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Peter R.E. Crocker and Marcel Bouffard

The purpose of this investigation was to determine the relationship between cognitive appraisal and self-reported affect during challenging physical activity by 55 adults (16 females, 39 males) with physical disabilities. Eleven cognitive appraisals related to perceived challenge in physical activity plus positive and negative affect experienced in a recent challenging physical activity were assessed in an interview. The data indicated that perceived challenge was characterized by higher levels of positive affect (M=4.03, SD=.71) compared to negative affect (M=1.54, SD=.61). Correlational analyses revealed that the appraisals of fitness and health, learning skills, demonstrating competence, effort, social approval, task value, and external control were all significantly related to positive affect. A regression analysis for positive affect revealed that a two-term equation using task value and social approval could account for 39% of the variance. No appraisals were significantly related to negative affect.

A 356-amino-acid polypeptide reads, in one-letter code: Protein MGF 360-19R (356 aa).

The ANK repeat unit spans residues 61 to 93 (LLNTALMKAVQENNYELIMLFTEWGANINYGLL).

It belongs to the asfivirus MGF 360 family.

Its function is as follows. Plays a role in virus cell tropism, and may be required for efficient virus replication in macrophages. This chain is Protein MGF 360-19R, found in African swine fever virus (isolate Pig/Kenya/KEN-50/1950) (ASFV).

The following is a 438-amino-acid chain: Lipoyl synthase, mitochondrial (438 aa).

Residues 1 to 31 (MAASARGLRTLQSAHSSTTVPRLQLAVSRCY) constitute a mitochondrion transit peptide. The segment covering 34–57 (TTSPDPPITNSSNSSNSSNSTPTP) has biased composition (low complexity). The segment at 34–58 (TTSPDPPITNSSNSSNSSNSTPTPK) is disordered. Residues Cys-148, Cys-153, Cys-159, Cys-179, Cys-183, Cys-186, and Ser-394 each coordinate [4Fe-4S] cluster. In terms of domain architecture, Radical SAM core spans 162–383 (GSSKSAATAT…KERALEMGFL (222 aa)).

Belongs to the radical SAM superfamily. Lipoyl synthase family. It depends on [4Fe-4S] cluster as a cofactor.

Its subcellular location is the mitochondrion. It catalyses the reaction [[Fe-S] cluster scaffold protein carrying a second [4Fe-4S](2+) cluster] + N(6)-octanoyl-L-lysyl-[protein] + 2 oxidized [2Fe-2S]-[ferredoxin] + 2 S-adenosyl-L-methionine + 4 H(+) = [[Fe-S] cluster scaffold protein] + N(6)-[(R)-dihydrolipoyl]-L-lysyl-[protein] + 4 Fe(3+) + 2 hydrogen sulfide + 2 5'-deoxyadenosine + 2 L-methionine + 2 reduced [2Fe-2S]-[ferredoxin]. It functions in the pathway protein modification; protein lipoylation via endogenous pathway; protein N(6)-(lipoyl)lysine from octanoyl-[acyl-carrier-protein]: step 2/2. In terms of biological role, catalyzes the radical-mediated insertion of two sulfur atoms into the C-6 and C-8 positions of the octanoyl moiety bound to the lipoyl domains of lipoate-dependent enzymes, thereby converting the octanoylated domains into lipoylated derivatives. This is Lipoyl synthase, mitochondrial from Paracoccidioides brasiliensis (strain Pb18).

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Marina M. Schoemaker and Alex F. Kalverboer

The purpose of this study was to examine the social and affective concomitants of clumsiness in children. The results suggest that children who are clumsy are more introverted than children without movement problems, judge themselves to be less competent both physically and socially, and are significantly more anxious. However, when the relationship between severity of clumsiness and social or affective problems was investigated, only socially negative behavior was shown to be less common in the children who were most severely clumsy. No other aspect of social or affective functioning was related to the degree of clumsiness. Although some patterns were detected among social and affective problems, the overall picture was rather heterogeneous. The implications of the results for development and intervention are discussed.